Two colons in the subject line? The review isn’t even underway and it’s already ruined. 2012: Supernova is another sanity-testing straight-to-DVD film-like-product by the Asylum Studios geniuses who have previously brought us such works as Boa vs. Python, HyperMoth vs. SuperLamp, and ExoFrog & EnormoToad. (Or whatever). It came out in 2009 to capitalize on the John Cusack 2012. The title of the movie has absolutely no bearing on anything that happens, the year is completely arbitrary. Asylum’s basic strategy is to make movies with titles similar enough to big-budget films that people doing searches in Netflix confuse the two, and when that’s your approach to filmmaking, the results are never far from miraculous. As such, they are sort of ‘facades’ of real movies, where they have titles and the characters in them look a lot like actors, and you have to assume that living people were actually hired to make the special effects, but you can tell that the paycheck these people get for it is essentially the only thing keeping them from borrowing their parent’s money in order to buy scratch cards for a living.
I was actually interested in this because the description sounds exactly like an idea I had for one of the only astronomical disaster scenarios to be unused in an action film: radiation from a nearby supernova threatens Earth. (And no, not in the idiotic way used in JJ Abrams’ Star Trek that makes no sense). Problematically though, in real life, if we were hit by, say, a gamma-ray burst from a very nearby supernova, we’d get a neutrino signal a few hours in advance, the sky would get very bright, and then half the planet would just get blasted with deadly gamma rays for a minute or so, and then those people would die. Everyone on the other side of the planet would survive to gradually starve to death due to the mass extinction, or suffer fatal radiation exposure due to the depleted ozone layer. Sort of like The Road but more uplifting. And not a great situation for a movie, since there is almost no warning, and there isn’t really anything we could do about it before everyone was already dead. [Dara O’Briain’s breakdown of 2012’s apocalypse scenario is here, by the way, and it’s hilarious]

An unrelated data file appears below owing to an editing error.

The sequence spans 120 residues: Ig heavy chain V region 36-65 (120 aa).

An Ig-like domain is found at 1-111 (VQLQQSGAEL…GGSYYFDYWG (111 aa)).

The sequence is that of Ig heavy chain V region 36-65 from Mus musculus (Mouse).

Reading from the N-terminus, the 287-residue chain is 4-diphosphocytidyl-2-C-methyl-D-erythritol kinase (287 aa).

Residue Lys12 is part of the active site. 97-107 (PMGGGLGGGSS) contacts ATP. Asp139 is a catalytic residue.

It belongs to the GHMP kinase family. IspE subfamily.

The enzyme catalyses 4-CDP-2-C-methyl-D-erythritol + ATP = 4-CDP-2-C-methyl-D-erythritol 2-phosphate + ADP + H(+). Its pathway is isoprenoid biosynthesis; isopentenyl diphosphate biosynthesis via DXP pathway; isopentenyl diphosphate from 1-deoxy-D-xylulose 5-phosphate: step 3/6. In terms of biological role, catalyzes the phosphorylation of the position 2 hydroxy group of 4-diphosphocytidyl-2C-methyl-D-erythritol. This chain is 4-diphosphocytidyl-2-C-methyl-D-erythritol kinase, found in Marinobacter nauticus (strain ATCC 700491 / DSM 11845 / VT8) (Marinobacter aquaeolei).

For the purposes of a narrative, 2012: Supernova imagines that this supernova explosion is happening gradually and predictably, so our hero can have something to do. All the effects from astronomy’s only sudden and violent event occur gradually and take on completely inexplicable forms. The movie opens with a satellite in Earth orbit EXPLODING because an enormous bubble that expands out of nowhere destroys it. We then go down to Earth where an astrophysicist, Kelvin, waking up in his cavernous undecorated house. There are no photos or personal belongings anywhere— presumably this allows them to rent it out as a porn set on weekends. NASA has summoned him, the big scary thing is happening now, ahead of schedule, he needs to get to the base! And because there is impending disaster, he rounds up his wife and daughter, (who both appear to be roughly the same age), and packs them into his giant black science-SUV. They protest strongly despite the fact that there are now unexplained fireballs reigning down from the sky. Nonetheless, he refuses to tell them why it they’re leaving or what’s going on. Trust him, ladies, he’s an astrophysicist, OK? That is more than enough explanation for why you need to rush somewhere mysterious at a moment’s notice.